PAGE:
U.S. SECURITIES AND EXCHANGE COMMISSION
Litigation Release No. 20806 / November 13, 2008
Accounting and Auditing Release No. 2899 / November 13, 2008
Securities and Exchange Commission v. Patrick D. Quinlan et al., Case No. 02-60082 (E.D. Mich.)
FEDERAL COURT GRANTS SUMMARY JUDGMENT AND ENTERS PERMANENT INJUNCTION AND OFFICER AND DIRECTOR BAR AGAINST FORMER MCA CEO
The Securities and Exchange Commission (Commission) announced that on November 7, 2008, the Honorable Judge Marianne O. Battanni of the United States District Court for the Eastern District of Michigan granted the Commission's motion for summary judgment against Patrick D. Quinlan, Sr., the former CEO of MCA Financial Corporation (MCA), for his involvement in a fraudulent scheme perpetrated by MCA. Quinlan was the last remaining defendant in a civil injunctive action filed by the Commission on April 23, 2002. The Complaint in that case alleged that Quinlan and six other defendants violated, or aided and abetted violations of, the antifraud provisions of the federal securities laws, among other things, as a result of their involvement in a financial and offering fraud by MCA. The Complaint further alleged that MCA sold $71 million of securitized interests in pools of mortgage loans from 1994 through 1999 while knowingly misrepresenting the risk, rate of return and historical performance of the interests in the offering materials and that as a result, investors lost at least $49 million. The Complaint also alleges that MCA engaged in the fraudulent sale of $19 million in debentures between 1994 and 1999 by including financial statements that materially inflated its assets, income and equity in registration statements and annual and quarterly reports filed with the Commission and that as a result, investors in the debentures lost all $19 million invested.
In its 25-page summary judgment opinion, the Court found that Quinlan, as a result of the collateral estoppel effect of his guilty pleas in criminal proceedings, was primarily liable for MCA's misrepresentations of material facts to investors in connection with the offer and sale of MCA pass-through certificates and debentures from 1994 through 1999. The Court further found that Quinlan was liable for, among other things: (1) aiding and abetting MCA's filing of materially false annual and quarterly reports from 1996 through 1998; and (2) making false and misleading statements to MCA's auditors in 1997 and 1998. The Court permanently enjoined Quinlan from violating Section 17(a) of the Securities Act of 1933 ("Securities Act") and Sections 10(b) and 13(b)(5) of the Securities Exchange Act of 1934 ("Exchange Act") and Rules 10b-5, 13b2-1 and 13b2-2 thereunder and from aiding and abetting violations of Sections 13(b)(2)(A), 13(b)(2)(B) and 15(d) of the Exchange Act and Rules 12b-20, 15d-1 and 15d-13 thereunder. The Court also imposed an officer and director bar against Quinlan.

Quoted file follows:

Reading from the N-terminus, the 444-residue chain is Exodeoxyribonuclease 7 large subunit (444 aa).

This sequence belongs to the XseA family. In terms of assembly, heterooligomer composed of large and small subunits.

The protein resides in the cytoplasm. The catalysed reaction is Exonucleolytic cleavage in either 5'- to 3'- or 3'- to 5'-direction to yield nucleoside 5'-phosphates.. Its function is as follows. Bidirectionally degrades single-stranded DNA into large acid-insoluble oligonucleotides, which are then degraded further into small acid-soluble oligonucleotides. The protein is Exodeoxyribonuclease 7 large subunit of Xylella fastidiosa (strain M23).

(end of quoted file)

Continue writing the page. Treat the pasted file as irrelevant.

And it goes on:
Previously, in February 2004, Quinlan pled guilty to one count of conspiracy to commit mail, wire and bank fraud and to make false statements in a matter within the jurisdiction of a federal agency and one count of making false statements to the Commission for his involvement in MCA's fraudulent scheme. In July 2005, Quinlan was sentenced to ten years in prison and ordered to pay $256.6 million in restitution based on his guilty pleas. U.S. v. Quinlan et al., Case No. 01-80514 (E.D. Mich.).